PDC World Championship Darts 2009 DS Review
After recently reviewing the Wii version of PDC World Championship Darts 2009, and finding it to be the most realistic darts game ever, I was interested to see if they could continue the quality with the DS version. In lots of ways the game is almost identical, and in some aspects a little better, but in the most important area of all, the control scheme, it’s just not the same.
The main improvement you’ll notice on the handheld version is that considering the hardware restraints the presentation is generally better. Despite the lower resolution of the DS’s screen player likenesses seem more realistic, you do lose things like entrances though, and there are a couple less players than the Wii version, but generally it looks a little nicer. Less is definitely more in the audio department too, the commentary by Sid Waddell is still there, but has been considerably toned down. This is a very good thing, as on the Wii the commentary was repetitive and disjointed, but this is not so much of an issue on the DS. You also lose what I’m guessing are Waddell’s trademark quirky phrases that annoyed me so much on the Wii. So, they’ve turned a negative in to a positive on the presentation front, but what about the game itself?
Well, you certainly don’t lose much in the way of game content compared to the console version, as the tediously drawn out career mode is ever present. Along with that, you get exhibition modes and numerous multiplayer games that can be played on the same DS or over local wireless single card play. You certainly get plenty of game for your money, so it’s not lacking in that department. There have been some changes made on the gameplay front though, the control scheme has obviously had to be changed from the Wii version, but still does a good job of feeling like darts. Using your stylus you aim for the spot you want on the board, then simply pull back and flick forward to throw. It may not be as realistic as the Wii version but still feels very intuitive and approximates the feel of the sport nicely.
This might be quite tricky to judge if it wasn’t for one thing, a little dart shaped gauge in the bottom left hand corner of the screen that monitors your throw and highlights the perfect point to flick forward and make your throw. This makes the game a fair bit easier to pull off perfect throws than the Wii version, but to counter that when you have to throw your finishing double, or your third treble twenty, the aiming spot wobbles around a bit to make things harder for you. You may think that that would even things up on the difficulty front, but the AI players in the DS version throw their darts a hell of a lot more reliably than in the Wii version. So, even if you manage to pull off a good game more often than not your opponent will nail you on the finish. This can make the single player game more than a bit frustrating, and just as tediously drawn out as the Wii version, but as with the Wii version the multiplayer game is really where it’s at. And as multiplayer can be played on a single DS, or with wireless single card play you can easily play a game without worrying if your friend has the same game.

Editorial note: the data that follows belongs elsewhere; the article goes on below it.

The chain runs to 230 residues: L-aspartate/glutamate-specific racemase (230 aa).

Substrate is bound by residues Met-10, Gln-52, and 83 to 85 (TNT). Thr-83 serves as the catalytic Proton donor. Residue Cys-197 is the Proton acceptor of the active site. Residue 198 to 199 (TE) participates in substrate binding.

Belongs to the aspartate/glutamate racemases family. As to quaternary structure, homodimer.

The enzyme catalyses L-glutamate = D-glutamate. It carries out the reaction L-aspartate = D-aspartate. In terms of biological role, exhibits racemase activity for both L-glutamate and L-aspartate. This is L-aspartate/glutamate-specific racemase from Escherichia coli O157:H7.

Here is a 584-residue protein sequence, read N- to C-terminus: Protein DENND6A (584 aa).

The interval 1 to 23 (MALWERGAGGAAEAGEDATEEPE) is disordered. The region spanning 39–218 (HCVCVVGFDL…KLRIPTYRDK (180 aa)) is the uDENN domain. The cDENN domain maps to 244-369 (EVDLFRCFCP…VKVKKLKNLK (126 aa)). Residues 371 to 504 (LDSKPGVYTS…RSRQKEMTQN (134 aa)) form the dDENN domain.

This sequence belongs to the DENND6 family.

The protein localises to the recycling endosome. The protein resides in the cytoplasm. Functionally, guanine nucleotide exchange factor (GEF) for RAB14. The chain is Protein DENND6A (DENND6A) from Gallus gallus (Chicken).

At the end of the day ABDUCAO have done a good job of scaling down the game without losing the feel of it’s console cousin. Some sacrifices have been made on the presentation front, and the controls may not feel as realistic, but overall it’s a good conversion. Unfortunately though it suffers the same problems as the Wii version, it’s only really any fun if you play with a friend, and a liking for the sport is really a must.